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Jesuits News Churches A new church in the heart of Tirana

A new church in the heart of Tirana

The construction site for the renewed Jesuit church in Tirana, Albania

For 25 years, the Jesuits who have been at the Tirana mission have wanted to see the Sacred Heart parish extended. A month and a half ago, work finally began. An interview with the parish priest, Fr Zef Bisha SJ.

“With the support of many friends and partnerships, we are managing to move forward despite the many difficulties,” says the parish priest, Father Zef Bisha SJ, superior of the Albania cluster. The project also includes the construction of a bell tower, which had not been built with the church in 1938. “Many people have welcomed the project of completing the church,” says Fr Zef. “These days we start digging, after completing the piling of the building.”

How many people attend the community?

“The Sacred Heart parish covers more than a quarter of the city of Tirana and was a co-cathedral until 2000. For more than two years now, the capital has exceeded one million inhabitants. The percentage of Catholics is around 20%. At the moment we do not know how many believers there are in our parish. We started a census two years ago, but it was interrupted because of Covid. There is a very strong internal and external immigration caused by the need to find work. However, a good number of Catholics attend church. Every day we celebrate two masses and on Sundays we have four, three in Albanian and one for the Italian community in Tirana. The latter are numerous and many attend our parish. Before Covid, we also used to celebrate Mass in the villages, in people’s homes, taking it in turns to go from one place to another. It should be noted that along with the Catholic community, many people of other religions attend our activities for various needs”.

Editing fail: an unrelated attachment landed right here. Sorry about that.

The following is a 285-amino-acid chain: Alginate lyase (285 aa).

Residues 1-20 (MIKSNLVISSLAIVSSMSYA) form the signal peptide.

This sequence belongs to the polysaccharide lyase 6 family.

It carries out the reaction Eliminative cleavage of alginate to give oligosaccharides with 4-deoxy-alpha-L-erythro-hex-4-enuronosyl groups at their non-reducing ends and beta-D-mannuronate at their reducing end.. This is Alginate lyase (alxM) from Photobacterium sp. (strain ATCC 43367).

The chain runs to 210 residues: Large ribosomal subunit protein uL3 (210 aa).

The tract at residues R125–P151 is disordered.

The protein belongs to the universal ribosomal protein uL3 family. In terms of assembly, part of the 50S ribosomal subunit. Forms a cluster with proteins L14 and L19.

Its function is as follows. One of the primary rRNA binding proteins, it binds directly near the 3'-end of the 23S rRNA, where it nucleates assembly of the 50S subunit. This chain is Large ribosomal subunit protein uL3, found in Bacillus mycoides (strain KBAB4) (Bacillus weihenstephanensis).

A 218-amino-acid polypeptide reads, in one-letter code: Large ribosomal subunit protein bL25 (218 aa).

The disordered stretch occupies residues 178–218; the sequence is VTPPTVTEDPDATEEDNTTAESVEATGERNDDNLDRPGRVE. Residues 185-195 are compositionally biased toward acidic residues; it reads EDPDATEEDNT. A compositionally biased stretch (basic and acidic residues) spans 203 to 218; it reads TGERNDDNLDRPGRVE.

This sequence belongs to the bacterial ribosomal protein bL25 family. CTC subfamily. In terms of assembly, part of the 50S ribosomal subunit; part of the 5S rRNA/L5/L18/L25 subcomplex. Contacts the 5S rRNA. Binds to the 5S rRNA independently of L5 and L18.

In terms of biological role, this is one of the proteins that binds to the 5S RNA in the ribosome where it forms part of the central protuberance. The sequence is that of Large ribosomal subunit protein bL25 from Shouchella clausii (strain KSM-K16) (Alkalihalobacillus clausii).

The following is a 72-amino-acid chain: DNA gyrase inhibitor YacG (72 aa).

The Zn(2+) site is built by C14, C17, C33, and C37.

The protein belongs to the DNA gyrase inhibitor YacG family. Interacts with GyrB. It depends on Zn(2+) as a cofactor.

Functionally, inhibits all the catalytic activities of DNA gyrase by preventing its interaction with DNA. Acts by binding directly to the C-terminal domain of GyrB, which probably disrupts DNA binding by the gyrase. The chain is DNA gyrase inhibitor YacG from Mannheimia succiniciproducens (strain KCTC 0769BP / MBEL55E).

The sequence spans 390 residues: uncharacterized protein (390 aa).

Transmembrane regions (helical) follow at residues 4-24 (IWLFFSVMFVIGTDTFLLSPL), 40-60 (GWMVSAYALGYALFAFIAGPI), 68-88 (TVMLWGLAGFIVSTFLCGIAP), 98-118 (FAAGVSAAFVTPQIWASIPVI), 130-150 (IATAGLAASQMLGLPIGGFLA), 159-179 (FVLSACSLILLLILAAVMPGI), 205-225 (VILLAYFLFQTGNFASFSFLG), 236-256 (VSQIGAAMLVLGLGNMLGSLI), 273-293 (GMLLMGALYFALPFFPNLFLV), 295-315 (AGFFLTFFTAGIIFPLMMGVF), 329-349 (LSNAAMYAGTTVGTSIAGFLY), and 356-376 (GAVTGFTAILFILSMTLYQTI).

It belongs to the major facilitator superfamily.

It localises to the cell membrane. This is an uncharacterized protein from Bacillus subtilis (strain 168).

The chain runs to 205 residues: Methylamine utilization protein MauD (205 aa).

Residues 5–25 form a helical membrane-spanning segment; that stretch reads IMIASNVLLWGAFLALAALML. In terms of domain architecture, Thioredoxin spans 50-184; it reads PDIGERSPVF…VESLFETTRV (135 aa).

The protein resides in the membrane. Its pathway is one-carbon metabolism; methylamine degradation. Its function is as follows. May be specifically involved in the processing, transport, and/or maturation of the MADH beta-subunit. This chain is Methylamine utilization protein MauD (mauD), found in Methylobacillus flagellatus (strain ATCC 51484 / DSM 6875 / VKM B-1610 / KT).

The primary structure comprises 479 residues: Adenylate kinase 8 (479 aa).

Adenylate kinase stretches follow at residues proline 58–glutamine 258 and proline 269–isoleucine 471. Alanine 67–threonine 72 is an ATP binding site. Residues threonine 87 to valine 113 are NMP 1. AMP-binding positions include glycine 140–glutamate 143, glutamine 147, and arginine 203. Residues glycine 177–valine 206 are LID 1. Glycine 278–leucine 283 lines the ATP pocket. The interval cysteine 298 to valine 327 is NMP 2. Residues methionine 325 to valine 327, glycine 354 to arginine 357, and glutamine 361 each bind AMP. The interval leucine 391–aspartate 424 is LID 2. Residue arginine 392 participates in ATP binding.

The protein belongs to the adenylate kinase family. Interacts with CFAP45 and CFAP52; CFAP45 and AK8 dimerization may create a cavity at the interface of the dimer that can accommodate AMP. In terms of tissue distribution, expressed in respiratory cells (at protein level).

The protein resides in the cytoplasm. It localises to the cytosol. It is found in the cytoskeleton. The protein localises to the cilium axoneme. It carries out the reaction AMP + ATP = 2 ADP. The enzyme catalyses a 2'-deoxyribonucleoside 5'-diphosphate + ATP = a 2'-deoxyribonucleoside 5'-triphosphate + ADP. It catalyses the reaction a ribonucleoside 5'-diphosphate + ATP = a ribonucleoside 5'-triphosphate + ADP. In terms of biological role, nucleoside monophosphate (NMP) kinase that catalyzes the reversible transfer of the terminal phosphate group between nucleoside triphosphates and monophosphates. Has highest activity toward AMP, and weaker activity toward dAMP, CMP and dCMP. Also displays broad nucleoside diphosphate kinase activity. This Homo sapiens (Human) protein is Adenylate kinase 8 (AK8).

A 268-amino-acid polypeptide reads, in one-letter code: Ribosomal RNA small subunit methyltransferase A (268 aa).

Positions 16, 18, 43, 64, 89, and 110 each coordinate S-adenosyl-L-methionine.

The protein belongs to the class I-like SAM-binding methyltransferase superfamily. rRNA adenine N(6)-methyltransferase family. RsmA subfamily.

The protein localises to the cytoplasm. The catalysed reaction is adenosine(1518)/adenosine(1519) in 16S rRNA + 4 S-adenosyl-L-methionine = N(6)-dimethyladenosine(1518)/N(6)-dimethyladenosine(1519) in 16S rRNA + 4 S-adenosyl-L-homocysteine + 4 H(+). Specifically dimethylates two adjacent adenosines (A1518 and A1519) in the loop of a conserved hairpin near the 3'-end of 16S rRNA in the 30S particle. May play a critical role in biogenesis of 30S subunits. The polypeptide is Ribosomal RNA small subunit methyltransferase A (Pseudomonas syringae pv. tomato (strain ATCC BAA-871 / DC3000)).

Which activities also attract non-Catholics?

“Our mission in Tirana is also distinguished by various activities connected with the universities, particularly for socio-political training, in collaboration with Magis Italia and Centro Arrupe in Palermo. These activities are now reduced, but we manage to maintain connections with the universities by still continuing to run training courses”.

Which needs do you perceive?

“One of the main needs is training. As a city that is developing a lot, people wish for many things. To put one’s life in order and be prepared to live in a metropolis like Tirana is very important. It is just as important to have reception areas and spaces for young people, suitable for study and meetings.”

Which works exactly does the extension project envisage? Which additional spaces will be created? What will they be used for?

“The new building will provide additional spaces for our activities, for pastoral and social use. At the moment we only have the interiors of the church, which do not meet pastoral needs. We will have different spaces to carry out pastoral and social activities, meeting places, a conference hall for 130 people, areas that will help to sustain our activities. Two underground floors to be used for the various needs of the church and not only for storage and parking. In addition, as I said, we would also build the bell tower. Our church is central, we are about 700 metres from the main square of Tirana. Our church is also important for the city of Tirana as a place of art, it is very much visited”.

How are you experiencing this particular time between Covid and dreams for the future?

“It is a period of reflection. We are managing to carry out several activities, but with more effort. Many things have been put on hold for the time being and we only have them online for now. However, people are still searching and responding to the proposals we make.”

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